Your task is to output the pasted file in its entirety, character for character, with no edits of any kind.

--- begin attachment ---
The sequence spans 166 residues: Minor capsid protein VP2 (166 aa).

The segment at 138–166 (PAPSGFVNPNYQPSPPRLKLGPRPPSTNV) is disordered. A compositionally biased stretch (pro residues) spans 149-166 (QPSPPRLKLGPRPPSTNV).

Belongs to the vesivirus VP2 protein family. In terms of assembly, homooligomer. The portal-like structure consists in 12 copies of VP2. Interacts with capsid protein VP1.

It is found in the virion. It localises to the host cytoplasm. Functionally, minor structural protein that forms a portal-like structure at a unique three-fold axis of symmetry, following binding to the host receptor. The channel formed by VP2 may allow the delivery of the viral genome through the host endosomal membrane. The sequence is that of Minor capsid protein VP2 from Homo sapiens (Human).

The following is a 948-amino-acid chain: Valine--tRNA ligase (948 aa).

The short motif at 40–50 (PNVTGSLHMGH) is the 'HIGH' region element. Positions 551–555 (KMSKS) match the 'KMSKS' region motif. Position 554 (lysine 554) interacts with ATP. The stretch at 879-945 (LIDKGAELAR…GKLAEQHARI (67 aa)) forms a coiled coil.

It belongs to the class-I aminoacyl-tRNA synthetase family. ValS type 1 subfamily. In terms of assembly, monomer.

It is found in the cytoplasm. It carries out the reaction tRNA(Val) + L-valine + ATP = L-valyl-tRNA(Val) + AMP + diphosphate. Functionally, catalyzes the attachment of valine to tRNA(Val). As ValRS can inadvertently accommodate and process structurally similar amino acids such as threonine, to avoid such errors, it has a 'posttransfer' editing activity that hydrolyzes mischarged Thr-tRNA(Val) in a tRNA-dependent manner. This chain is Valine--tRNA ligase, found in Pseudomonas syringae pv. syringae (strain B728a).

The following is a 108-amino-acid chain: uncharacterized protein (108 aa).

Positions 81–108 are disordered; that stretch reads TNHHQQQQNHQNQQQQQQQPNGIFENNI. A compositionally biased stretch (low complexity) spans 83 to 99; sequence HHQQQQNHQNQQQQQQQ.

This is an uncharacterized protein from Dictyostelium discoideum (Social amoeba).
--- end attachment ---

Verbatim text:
The sequence spans 166 residues: Minor capsid protein VP2 (166 aa).

The segment at 138–166 (PAPSGFVNPNYQPSPPRLKLGPRPPSTNV) is disordered. A compositionally biased stretch (pro residues) spans 149-166 (QPSPPRLKLGPRPPSTNV).

Belongs to the vesivirus VP2 protein family. In terms of assembly, homooligomer. The portal-like structure consists in 12 copies of VP2. Interacts with capsid protein VP1.

It is found in the virion. It localises to the host cytoplasm. Functionally, minor structural protein that forms a portal-like structure at a unique three-fold axis of symmetry, following binding to the host receptor. The channel formed by VP2 may allow the delivery of the viral genome through the host endosomal membrane. The sequence is that of Minor capsid protein VP2 from Homo sapiens (Human).

The following is a 948-amino-acid chain: Valine--tRNA ligase (948 aa).

The short motif at 40–50 (PNVTGSLHMGH) is the 'HIGH' region element. Positions 551–555 (KMSKS) match the 'KMSKS' region motif. Position 554 (lysine 554) interacts with ATP. The stretch at 879-945 (LIDKGAELAR…GKLAEQHARI (67 aa)) forms a coiled coil.

It belongs to the class-I aminoacyl-tRNA synthetase family. ValS type 1 subfamily. In terms of assembly, monomer.

It is found in the cytoplasm. It carries out the reaction tRNA(Val) + L-valine + ATP = L-valyl-tRNA(Val) + AMP + diphosphate. Functionally, catalyzes the attachment of valine to tRNA(Val). As ValRS can inadvertently accommodate and process structurally similar amino acids such as threonine, to avoid such errors, it has a 'posttransfer' editing activity that hydrolyzes mischarged Thr-tRNA(Val) in a tRNA-dependent manner. This chain is Valine--tRNA ligase, found in Pseudomonas syringae pv. syringae (strain B728a).

The following is a 108-amino-acid chain: uncharacterized protein (108 aa).

Positions 81–108 are disordered; that stretch reads TNHHQQQQNHQNQQQQQQQPNGIFENNI. A compositionally biased stretch (low complexity) spans 83 to 99; sequence HHQQQQNHQNQQQQQQQ.

This is an uncharacterized protein from Dictyostelium discoideum (Social amoeba).